With apologies to Mark Twain, I have been involved in many startling events in my time – some of which actually happened!
On 10 April 1994, I took tea with Mother Teresa. She had heard from a friend that I knew the Minister of Housing (I did), with whom she wanted a meeting. She hoped he could facilitate the purchase of a house in North London to shelter what she described as “fallen women”. (Incidentally, I would like to hear today’s cancel culture trying to correct Mother Teresa’s politically incorrect language. What sanitised name “fallen” women are given today is anyone’s guess.)
Such was Mother Teresa’s fame that she didn’t need me to facilitate a meeting with Sir George Young – or anyone else for that matter. She only had to tilt her rosary and the entire government would have danced a gavotte before her if she had demanded it. But I was told she wanted to see me – and who was I to refuse such a request?
Tea With Mother T
Mother Teresa answered the door of a non-descript house in Tottenham and led the way to tea in the lounge. By that time, I had rung the housing minister and he soon arrived with a buzzing swarm of anxious civil servants. The nun stared unblinkingly at George.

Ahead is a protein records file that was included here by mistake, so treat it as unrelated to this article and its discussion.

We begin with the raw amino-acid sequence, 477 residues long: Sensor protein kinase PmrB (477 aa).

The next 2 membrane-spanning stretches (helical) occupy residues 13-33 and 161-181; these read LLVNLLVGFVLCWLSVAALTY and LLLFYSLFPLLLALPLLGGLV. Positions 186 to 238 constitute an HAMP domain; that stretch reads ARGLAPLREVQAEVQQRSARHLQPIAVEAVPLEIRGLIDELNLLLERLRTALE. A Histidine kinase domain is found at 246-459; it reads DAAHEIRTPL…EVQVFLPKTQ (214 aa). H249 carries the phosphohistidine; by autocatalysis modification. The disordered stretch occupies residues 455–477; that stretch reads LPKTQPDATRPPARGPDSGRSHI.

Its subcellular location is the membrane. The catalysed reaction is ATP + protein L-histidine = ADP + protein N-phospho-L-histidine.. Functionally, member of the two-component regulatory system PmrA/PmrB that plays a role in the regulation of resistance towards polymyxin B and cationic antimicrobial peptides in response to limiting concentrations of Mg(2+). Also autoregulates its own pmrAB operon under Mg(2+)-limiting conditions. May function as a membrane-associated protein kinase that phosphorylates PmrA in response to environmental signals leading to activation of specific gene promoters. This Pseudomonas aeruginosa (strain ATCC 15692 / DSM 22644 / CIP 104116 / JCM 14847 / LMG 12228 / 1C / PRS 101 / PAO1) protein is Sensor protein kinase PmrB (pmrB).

“I need a million pounds… I should tell you the French were generous. The Germans gave me twice what I requested, and the Italians gave me a row of houses in Milan. Now, in the name of God, I appeal to you for a million pounds!”
George muttered something about times being tough and there being no money available. He would need to consult.
With a laser look, the nun knelt down and announced she would pray. Meanwhile, George “consulted” with his team.
After 10 minutes of busy praying had passed, Mother Teresa gazed at George expectantly. He muttered something about only being able to find half the million. She decided to pray for the other half.
Then the photographer from the Sun newspaper arrived. A short time later, George announced he had found the additional funds in a contingency reserve: game, set and match to Mother T! George’s misery was now complete. Meanwhile, the nun gave thanks.
“Allelujah! Praise the Lord – the power of prayer be praised!”
After George left, Mother Teresa prayed for me and my family, and presented me with several medals of the Blessed Virgin Mary. My umbrella began to grow green shoots.
Some years later, I heard that HMG’s offer of a million quid was never taken up because there were too many conditions. Instead, Mother Teresa managed to persuade some allegedly corrupt Irish builder to stump up the money.
Mother Teresa never minded too much if donations to her causes came from dubious sources. She claimed good works would sanctify the money – and I’m sure they did.
I should add that I have photos of my meeting with Mother T. Beat that for name dropping!